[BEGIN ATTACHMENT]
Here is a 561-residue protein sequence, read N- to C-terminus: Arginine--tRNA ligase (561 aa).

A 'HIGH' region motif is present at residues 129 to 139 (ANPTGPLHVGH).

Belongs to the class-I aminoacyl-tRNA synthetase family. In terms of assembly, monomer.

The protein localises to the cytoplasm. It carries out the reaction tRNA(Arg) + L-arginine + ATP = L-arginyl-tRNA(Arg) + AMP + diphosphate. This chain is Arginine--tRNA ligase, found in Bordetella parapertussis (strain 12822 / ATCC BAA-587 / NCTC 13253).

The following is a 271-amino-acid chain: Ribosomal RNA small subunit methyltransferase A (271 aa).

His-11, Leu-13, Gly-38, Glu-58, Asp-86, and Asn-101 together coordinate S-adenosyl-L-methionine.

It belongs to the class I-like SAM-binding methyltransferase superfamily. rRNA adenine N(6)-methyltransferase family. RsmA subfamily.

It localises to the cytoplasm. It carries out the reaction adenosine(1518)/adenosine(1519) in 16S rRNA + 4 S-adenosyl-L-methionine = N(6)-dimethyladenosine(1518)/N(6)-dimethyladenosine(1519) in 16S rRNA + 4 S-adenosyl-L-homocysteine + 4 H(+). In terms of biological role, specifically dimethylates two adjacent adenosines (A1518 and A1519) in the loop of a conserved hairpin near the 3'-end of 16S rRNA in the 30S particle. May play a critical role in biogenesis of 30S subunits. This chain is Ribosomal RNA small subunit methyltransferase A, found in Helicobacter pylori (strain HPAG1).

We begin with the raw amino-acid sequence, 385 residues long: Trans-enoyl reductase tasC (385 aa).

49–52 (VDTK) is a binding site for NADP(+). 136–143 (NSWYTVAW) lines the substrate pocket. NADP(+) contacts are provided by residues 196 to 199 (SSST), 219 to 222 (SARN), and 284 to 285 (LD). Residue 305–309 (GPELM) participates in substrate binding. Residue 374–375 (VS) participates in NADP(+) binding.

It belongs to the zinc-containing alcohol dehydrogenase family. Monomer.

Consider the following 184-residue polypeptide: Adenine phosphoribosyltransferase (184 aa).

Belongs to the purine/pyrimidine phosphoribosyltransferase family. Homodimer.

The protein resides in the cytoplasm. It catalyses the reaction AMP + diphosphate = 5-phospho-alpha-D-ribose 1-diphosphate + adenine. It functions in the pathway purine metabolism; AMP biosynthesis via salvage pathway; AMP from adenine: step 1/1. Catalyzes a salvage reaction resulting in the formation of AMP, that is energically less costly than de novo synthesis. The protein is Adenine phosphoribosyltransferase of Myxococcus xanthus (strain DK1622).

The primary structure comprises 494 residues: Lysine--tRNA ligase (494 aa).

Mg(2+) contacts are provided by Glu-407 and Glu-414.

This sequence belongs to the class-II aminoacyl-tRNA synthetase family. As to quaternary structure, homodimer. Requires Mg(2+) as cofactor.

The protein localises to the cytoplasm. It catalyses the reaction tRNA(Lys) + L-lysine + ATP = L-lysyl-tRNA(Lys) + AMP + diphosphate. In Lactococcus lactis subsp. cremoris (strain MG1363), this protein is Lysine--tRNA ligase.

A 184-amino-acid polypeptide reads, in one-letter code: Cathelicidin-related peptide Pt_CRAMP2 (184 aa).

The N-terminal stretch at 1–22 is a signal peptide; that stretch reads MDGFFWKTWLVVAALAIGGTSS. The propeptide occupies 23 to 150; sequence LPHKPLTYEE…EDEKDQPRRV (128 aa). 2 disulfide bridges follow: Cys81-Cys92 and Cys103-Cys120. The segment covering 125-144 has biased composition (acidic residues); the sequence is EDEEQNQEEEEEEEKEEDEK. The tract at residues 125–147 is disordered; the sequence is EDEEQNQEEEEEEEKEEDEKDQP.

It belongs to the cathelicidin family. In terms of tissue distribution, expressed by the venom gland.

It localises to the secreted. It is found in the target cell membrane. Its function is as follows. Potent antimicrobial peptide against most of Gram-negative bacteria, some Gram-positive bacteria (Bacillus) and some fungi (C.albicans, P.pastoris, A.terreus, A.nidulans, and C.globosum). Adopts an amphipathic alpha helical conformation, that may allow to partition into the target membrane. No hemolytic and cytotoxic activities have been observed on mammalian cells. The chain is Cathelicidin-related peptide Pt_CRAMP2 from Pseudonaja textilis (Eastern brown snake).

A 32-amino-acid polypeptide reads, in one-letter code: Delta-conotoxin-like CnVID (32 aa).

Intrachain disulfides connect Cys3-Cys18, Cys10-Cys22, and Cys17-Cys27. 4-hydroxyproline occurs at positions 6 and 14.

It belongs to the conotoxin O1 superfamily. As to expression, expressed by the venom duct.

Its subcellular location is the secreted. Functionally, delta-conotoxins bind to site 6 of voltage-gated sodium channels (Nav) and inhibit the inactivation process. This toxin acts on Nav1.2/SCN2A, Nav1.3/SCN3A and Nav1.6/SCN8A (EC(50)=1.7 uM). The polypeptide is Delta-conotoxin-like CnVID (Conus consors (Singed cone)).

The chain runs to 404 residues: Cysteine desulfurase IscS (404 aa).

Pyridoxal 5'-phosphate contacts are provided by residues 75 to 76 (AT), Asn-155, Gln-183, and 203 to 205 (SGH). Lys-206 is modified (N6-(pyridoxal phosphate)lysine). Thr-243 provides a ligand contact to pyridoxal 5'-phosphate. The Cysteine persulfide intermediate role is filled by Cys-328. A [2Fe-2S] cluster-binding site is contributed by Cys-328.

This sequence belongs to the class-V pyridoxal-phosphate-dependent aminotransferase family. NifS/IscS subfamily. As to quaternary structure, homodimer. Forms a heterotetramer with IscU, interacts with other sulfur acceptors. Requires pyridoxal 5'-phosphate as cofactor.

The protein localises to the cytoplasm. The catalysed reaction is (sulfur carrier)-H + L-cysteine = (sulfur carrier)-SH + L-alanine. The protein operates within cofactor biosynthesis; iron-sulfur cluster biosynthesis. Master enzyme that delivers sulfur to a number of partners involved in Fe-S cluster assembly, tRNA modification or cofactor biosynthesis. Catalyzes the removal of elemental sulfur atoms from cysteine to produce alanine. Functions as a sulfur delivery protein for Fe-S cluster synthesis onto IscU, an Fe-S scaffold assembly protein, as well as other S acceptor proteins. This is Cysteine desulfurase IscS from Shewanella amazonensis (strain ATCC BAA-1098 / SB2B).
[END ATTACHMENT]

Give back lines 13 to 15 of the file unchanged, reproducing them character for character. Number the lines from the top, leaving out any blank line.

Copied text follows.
Belongs to the purine/pyrimidine phosphoribosyltransferase family. Homodimer.

The protein resides in the cytoplasm. It catalyses the reaction AMP + diphosphate = 5-phospho-alpha-D-ribose 1-diphosphate + adenine. It functions in the pathway purine metabolism; AMP biosynthesis via salvage pathway; AMP from adenine: step 1/1. Catalyzes a salvage reaction resulting in the formation of AMP, that is energically less costly than de novo synthesis. The protein is Adenine phosphoribosyltransferase of Myxococcus xanthus (strain DK1622).

The primary structure comprises 494 residues: Lysine--tRNA ligase (494 aa).